How to overcome ‘Lockdown’ anxiety

Mental Health Awareness Week

Originally published on: May 16th, 2021. Last modified on May 27th, 2021

Today I did something that I was so proud of.  For me, it was a really big something – I went food shopping alone!

Food shopping!? I can hear some of you thinking what’s the big deal in that!? For me though, what is a normal daily task for most is something that has caused me crippling ‘lockdown’ anxiety and until today, I haven’t been able to do it.

I bet that some of you are also in my position.

After a year or so of shielding and being unable to leave the house due to Covid, you now feel unable to leave the house due to feeling too anxious to leave the house. It’s ok to feel like that though!

Mental Health Awareness Week
Of course, my cat had to get involved!

The possibility of being able to go and ‘do normal things’ around other people can feel a bit overwhelming, but whilst it’s ok to acknowledge those feelings, it’s also important to find ways to manage it so  that we can begin to enjoy the ‘new normal’, post lockdown life.

Everyone will find their own ways to cope with anxiety but the NHS have come up with a guide that is really useful to work through if you are finding that you are struggling with anxiety.

Recognise your symptoms…

Sometimes when your anxiety is starting to rise, you may not recognise your symptoms or it can be easy to ignore in your heightened state. It can be helpful to just stop, take stock and assess what is happening. Has your breathing quickened, if so acknowledge it and work on slowing your breathing to a normal pace. Other symptoms may be feeling hot or clammy, nauseous/ stomach ache, racing heart but it can help to know that it’s the anxiety causing this and that you’re going to be ok.

Don’t rush…

There’s no rush! It’s ok not to want to rush out the day the government guidelines allows us to. You are perfectly entitled to approach each step as and when you feel comfortable. It can help to explain to family and friends that you don’t feel ready just yet, so that you don’t feel pressured into something that you don’t feel comfortable to do.

Face the fear…

Avoiding certain situations may feel like the best short term solution for you but the longer you avoid something, the harder it becomes. If, for example, you are struggling to get to the supermarket; work on building up to it by walking to your local corner shop, then by accompanying someone else to the supermarket until you feel you are able to go alone. It just needs small steps until you reach your goal.

Stay informed…

By making sure that you understand what the current Covid guidelines are and that you take your information from reputable sources only such as the NHS or the government website. Avoid taking in ‘sensationalist’ media or ‘gossip’ to help you feel calm and in control.

Talk about it…

It’s important to keep talking to someone about how you’re feeling so that you don’t get overwhelmed or feel alone with your thoughts. Whether that be with a friend, relative or there are many online support groups or helplines available including the Bladder and Bowel Community Support Group. Here’s a link to one of our articles with a list of helplines.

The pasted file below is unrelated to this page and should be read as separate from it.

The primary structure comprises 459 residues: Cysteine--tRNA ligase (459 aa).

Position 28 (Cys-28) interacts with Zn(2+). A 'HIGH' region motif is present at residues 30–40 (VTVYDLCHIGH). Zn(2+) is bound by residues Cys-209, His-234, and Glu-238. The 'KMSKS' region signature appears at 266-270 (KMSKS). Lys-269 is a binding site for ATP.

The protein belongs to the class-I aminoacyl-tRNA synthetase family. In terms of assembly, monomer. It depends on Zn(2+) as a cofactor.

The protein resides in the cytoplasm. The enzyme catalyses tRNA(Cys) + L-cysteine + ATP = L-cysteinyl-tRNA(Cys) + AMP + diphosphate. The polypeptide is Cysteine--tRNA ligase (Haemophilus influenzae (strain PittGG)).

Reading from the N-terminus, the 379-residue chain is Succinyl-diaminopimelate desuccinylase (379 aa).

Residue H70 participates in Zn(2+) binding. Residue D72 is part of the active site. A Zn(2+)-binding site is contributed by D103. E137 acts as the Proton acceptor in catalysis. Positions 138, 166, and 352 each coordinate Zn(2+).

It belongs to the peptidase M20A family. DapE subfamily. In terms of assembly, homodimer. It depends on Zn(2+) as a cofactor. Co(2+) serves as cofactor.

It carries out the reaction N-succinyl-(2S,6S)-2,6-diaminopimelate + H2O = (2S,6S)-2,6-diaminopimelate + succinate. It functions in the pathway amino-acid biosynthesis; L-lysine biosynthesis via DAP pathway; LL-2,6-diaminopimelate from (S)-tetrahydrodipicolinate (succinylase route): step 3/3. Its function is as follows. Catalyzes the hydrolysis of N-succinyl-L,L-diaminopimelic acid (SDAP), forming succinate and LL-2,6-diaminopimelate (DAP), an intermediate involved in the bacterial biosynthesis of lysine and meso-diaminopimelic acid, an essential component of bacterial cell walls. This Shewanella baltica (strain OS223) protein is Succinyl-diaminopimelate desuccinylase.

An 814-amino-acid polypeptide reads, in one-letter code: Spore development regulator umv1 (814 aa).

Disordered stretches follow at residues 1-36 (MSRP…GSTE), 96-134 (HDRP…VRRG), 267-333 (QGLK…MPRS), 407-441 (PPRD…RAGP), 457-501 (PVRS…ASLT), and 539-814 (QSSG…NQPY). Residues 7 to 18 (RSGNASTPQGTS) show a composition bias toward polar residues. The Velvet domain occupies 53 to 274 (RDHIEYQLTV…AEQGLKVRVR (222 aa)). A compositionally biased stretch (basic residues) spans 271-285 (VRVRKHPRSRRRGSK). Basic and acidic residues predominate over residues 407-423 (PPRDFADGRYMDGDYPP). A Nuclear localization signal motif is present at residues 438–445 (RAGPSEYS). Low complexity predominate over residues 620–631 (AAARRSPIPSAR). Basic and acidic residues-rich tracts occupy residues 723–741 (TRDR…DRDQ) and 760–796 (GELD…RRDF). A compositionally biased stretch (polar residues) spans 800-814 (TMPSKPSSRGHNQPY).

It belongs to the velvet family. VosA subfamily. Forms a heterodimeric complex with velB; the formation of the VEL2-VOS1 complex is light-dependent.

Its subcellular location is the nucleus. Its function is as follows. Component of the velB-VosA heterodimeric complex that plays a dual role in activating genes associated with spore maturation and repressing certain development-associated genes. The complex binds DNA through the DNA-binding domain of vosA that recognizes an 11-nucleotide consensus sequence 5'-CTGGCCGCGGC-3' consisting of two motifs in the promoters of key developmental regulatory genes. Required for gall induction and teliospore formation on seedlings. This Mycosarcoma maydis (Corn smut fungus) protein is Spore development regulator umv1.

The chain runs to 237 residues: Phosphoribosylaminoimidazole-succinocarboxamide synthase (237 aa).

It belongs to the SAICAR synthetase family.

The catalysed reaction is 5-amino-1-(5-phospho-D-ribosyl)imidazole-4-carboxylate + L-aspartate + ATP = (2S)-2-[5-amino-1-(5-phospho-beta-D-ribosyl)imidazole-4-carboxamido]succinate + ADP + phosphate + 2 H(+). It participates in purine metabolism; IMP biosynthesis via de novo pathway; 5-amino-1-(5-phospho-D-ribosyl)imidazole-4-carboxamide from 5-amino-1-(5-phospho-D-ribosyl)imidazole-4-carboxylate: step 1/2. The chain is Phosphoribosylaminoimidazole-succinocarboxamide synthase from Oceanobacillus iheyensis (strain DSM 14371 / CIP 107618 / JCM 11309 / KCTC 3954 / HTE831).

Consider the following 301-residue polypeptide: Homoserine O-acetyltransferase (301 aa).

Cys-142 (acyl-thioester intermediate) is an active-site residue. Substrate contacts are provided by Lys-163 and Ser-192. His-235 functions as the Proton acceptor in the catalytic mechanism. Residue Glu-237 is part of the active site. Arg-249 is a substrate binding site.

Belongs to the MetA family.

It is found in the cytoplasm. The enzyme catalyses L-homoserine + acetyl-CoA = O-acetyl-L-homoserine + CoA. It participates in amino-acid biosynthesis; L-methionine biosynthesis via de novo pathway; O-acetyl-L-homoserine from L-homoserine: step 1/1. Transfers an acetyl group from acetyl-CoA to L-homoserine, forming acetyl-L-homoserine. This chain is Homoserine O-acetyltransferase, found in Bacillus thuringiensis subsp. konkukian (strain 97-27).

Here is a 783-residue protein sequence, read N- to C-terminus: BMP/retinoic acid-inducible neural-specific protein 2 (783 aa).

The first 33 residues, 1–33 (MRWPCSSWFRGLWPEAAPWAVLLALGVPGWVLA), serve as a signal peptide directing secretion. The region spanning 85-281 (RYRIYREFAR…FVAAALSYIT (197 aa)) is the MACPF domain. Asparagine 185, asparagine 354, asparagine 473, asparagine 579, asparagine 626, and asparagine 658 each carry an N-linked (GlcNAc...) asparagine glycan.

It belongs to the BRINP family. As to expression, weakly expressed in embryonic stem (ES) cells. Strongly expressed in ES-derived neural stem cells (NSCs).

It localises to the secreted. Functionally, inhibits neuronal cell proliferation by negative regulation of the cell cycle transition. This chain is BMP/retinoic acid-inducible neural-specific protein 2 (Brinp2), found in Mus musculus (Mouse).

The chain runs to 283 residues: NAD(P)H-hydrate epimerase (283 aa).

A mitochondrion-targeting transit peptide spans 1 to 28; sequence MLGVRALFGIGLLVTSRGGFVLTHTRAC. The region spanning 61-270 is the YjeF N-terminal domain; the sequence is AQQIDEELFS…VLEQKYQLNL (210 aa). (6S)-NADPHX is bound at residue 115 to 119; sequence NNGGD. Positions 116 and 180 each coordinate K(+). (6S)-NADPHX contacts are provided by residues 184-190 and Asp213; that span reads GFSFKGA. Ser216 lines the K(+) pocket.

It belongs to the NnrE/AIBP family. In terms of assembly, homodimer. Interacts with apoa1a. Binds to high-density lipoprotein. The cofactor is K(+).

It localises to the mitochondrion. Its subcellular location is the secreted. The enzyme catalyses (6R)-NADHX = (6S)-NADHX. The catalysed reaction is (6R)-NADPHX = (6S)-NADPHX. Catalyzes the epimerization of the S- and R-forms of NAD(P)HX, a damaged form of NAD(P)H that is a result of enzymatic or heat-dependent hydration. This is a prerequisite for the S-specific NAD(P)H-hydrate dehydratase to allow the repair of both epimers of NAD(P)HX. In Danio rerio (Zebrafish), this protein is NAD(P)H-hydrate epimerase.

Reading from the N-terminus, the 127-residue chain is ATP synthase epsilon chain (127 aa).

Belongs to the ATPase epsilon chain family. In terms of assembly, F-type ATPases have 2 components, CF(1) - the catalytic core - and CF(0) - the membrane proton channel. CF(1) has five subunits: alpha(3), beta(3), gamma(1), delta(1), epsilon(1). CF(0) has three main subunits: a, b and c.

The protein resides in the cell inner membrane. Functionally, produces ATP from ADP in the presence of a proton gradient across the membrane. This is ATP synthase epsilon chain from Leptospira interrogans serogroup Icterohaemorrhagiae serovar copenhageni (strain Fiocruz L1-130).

Self care…

During lockdown, it has been too easy to think that we’re just at home so there’s no need to bother with our appearance, clothes or lose interest in hobbies and this can affect how we feel about ourselves over time. It can help to dedicate a day or even just an hour where you do something that is just for you, whether it is a beauty care regime, dress up in nicer clothes, do some exercise or an hour of your hobby. It really can make a difference.

Calm the brain…

Taking the time to meditate or practice mindfulness can help to calm an overactive brain. Using apps such as ‘Calm’ or ‘Mindfulness’ are useful to guide you through different types of  meditation depending on how your feeling or if you have a smart watch such as a Apple Watch, there is a function called ‘Breathe’, which just gives you 1 minute to take time to focus on your breathing. Mindfulness can take many different forms, it’s not just about closing your eyes and meditating, it can be anything that distracts you away from your worries such as a colouring book, a puzzle or reading.

Make plans…

It can help to make fun plans in advance and then you can put your coping strategies into place so that you feel able to attend your plans. Don’t forget though, if you still feel you’re not comfortable with being out, it’s ok to move those plans. Just make sure you keep talking to your friends and family so they know how you are feeling and can then help you to get back to enjoying life.

Remember that it is ok to admit that you’re struggling with your mental health. The last year or so has disrupted our lives in a way that we could have never imagined so it is perfectly normal to feel some trepidation into trying to return to our ‘normal’ lives. If you are feeling that your anxiety or depression is becoming out of your control, it is important to make an appointment with your GP to speak about it as there are therapies and medications available that can help you.